Lisa Westerson, LCSW
Director of Residential Services, Mountainside Treatment Center
The negative mental health outcomes brought about by COVID-19 have been written about at length, but the pandemic’s impact on the LGBTQ+ community has received considerably less attention. Pre-pandemic, the marginalization of this population led to greater levels of mental distress and substance abuse. Now, this community needs additional support as the country recovers from one of the worst health crises in recent memory.
Prior to the pandemic, gay and bisexual men as well as lesbian and bisexual women were more likely to experience significant mental distress and depression compared to the general population, according to the Journal of Community Health. Similarly, a 2019 report found that the rate of anxiety disorders among transgender people was more than five times higher than that of the general population, while depressive disorders among transgender people were more than six times more prevalent. During COVID-19, researchers from the University of Maryland discovered that a whopping 65 percent of LGBTQ+ individuals experienced “moderate or severe psychological distress.”
Shame and isolation
Mainstream, heteronormative values can cause LGBTQ+ people to feel guilty or embarrassed about their sexual orientation. As a result, LGBTQ+ individuals are more likely to experience internalized heterosexism, which can lead to substance use and other destructive behaviors.
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Additionally, recommendations for social distancing during the pandemic have left many feeling alone and disconnected from their circles. LGBTQ+ individuals in particular may have struggled with feelings of loneliness even prior to the pandemic, and now face additional difficulties finding community during COVID-19, as many in-person support groups have been replaced with virtual ones as a precautionary measure. Forming and maintaining personal connections through a virtual format has proven challenging for those in recovery.
Those identifying as LGBTQ+ may also face pushback from family members. This not only reinforces feelings of shame and isolation but can also result in LGBTQ+ individuals being displaced from their homes.
Furthermore, a February 2021 study from the UCLA School of Law found that members of the LGBTQ+ community face a heightened risk of layoffs (12.4 percent versus 7.8 percent) and furloughs (14.1 percent versus 9.7 percent) compared to non-LGBTQ+ individuals. The same report revealed that LGBTQ+ people were more likely to encounter other financial stressors, such as trouble affording their rent.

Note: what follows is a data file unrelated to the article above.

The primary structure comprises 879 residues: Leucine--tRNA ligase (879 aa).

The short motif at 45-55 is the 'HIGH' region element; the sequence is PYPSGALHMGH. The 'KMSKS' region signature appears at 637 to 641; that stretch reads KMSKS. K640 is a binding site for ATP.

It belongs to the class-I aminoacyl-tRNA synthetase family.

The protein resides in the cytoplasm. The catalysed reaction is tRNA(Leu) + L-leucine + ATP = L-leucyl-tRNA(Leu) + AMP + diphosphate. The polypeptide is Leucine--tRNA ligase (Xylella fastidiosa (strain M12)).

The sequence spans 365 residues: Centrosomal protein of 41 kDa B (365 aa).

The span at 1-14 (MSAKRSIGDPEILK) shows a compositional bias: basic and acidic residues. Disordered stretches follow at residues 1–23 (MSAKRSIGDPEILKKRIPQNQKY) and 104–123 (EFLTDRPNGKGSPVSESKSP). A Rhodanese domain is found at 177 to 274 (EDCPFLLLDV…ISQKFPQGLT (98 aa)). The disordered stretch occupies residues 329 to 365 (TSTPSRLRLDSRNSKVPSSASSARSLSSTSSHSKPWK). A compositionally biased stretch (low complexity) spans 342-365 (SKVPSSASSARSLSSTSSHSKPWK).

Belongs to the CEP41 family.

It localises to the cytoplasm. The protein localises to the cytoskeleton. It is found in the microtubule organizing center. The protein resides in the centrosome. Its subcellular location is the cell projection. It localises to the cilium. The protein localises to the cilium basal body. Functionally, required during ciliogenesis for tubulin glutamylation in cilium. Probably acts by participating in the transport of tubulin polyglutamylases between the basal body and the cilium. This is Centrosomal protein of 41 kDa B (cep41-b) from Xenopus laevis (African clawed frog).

Links to addiction
The challenges faced by LGBTQ+ people also increase the risk of alcohol and drug addiction. Studies conducted before the pandemic have shown that substance use is more prevalent in the LGBTQ+ community than the general population, very likely due to stigma and greater exposure to drugs and alcohol when socializing with peers. One report from the Substance Abuse and Mental Health Services Administration (SAMHSA) found that sexual minority adults were more than twice as likely to report a past-year substance use disorder than sexual majority adults.
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After COVID-19 struck, 13 percent of the general population reported starting or upping their substance use, per findings from the Centers for Disease Control and Prevention (CDC). By comparison, 32 percent of LGBTQ+ students said that they increased their alcohol consumption and 22 percent used recreational marijuana more frequently during the pandemic, according to the University of Maryland study.
Addressing the problem
In order to support the LGBTQ+ recovery community during this time, reducing stigma is vital. Widespread homophobia and transphobia can dissuade LGBTQ+ people from receiving the help they need. The stigma surrounding substance use disorders also needs to be lessened; otherwise, LGBTQ+ people with SUDs will continue to experience higher levels of shame due to their sexuality and struggles with addiction.
Finally, LGBTQ+ people need to have their experiences validated by treatment professionals with additional training in topics that are central to the LGBTQ+ community, including identity, sexuality, and self-love. However, for some, seeking a specific treatment modality designed for LGBTQ+ individuals can be in itself devaluing, furthering the stereotype that being LGBTQ+ is a mental health condition, which is why treatment should be personalized to each client. It is important to address any factors that the client identifies early on, which may include stigma, family dynamics, violence, and social isolation.